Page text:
Interestingly enough, Hicks could, in principle, be charged and prosecuted under the Foreign Incursions and Recruitment Act for being a member of the Kosovo Liberation Army (KLA). Hicks’ activity at that time was aimed at overthrowing the legally-recognised rule of the Federated Republic of Yugoslavia in Kosovo. But since the terrorist activities of the KLA were endorsed and supported by the US administration and its Australian ally, there is no danger the Australian government would ever want to press charges on that score.

More significantly, however, the Howard government’s actions have been animated by concerns that any criticism of the Bush administration, or any assertion of national sovereignty, may undermine Australia’s efforts to strengthen its political and military ties with the US.

The prime minister, in particular, has leapt at the opportunity provided by the US-led war in Afghanistan to demonstrate his unconditional loyalty to the Bush Administration. Howard was one of the first government leaders to pledge military support following the September 11 terror bombings, and has since been at pains to justify every crime carried out in their name. This has extended to the government expressing its agreement with Bush’s “axis of evil” speech last week, and its “understanding” of the Administration’s decision to withdraw from the 1972 Anti-Ballistic Missile Treaty with Russia in order to pursue a unilateral missile defence program.

Three years ago, Howard outlined his vision of the Australia-US relationship. In an interview with the Bulletin magazine in 1999, he explained that he would like to see his country functioning as a “deputy” for the US in the region. “Australia,” he declared, had the “responsibility” of being a US deputy because “we occupy that special place—we are a European, Western civilisation with strong links with North America, but here we are in Asia.”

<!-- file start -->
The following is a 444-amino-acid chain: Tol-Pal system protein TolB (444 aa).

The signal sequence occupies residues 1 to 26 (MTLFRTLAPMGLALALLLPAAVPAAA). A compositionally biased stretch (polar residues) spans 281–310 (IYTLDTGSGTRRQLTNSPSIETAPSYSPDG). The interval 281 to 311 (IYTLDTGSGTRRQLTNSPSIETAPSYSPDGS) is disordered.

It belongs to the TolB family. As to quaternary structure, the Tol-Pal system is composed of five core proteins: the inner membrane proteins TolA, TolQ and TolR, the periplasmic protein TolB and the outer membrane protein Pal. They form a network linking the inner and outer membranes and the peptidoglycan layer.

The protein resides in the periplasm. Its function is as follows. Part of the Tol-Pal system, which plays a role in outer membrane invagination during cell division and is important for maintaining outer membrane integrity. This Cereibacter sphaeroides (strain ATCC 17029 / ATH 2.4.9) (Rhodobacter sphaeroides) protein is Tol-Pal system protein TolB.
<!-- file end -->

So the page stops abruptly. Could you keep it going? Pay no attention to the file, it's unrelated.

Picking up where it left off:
The conception of Australia as the local Asia-Pacific agent for its most powerful imperialist ally goes all the way back to the founding of the federated nation in 1901, when Britain was the dominant world power. More than 15,000 Australian troops fought for Britain in the Boer War (1899-1902), while in 1914 Prime Minister Andrew Fisher promised “the last man and last shilling” to defend British interests in World War I. Some 330,000 soldiers were sent to fight, nearly making good Fisher’s pledge. During the course of the bloody four-year conflict, there were more than 200,000 casualties, including 60,000 deaths, from a population that numbered less than five million.

When Britain declared war on Germany in 1939, Prime Minister Robert Menzies declared that “consequently” Australia was also at war. But halfway through, it became apparent that Australia’s vast economic and strategic interests in the south Pacific could no longer be defended by Britain. After Britain’s forced withdrawal from Singapore, at the hands of the Japanese, in 1942, the Australian government realigned itself with the new emerging power in the Pacific, the United States.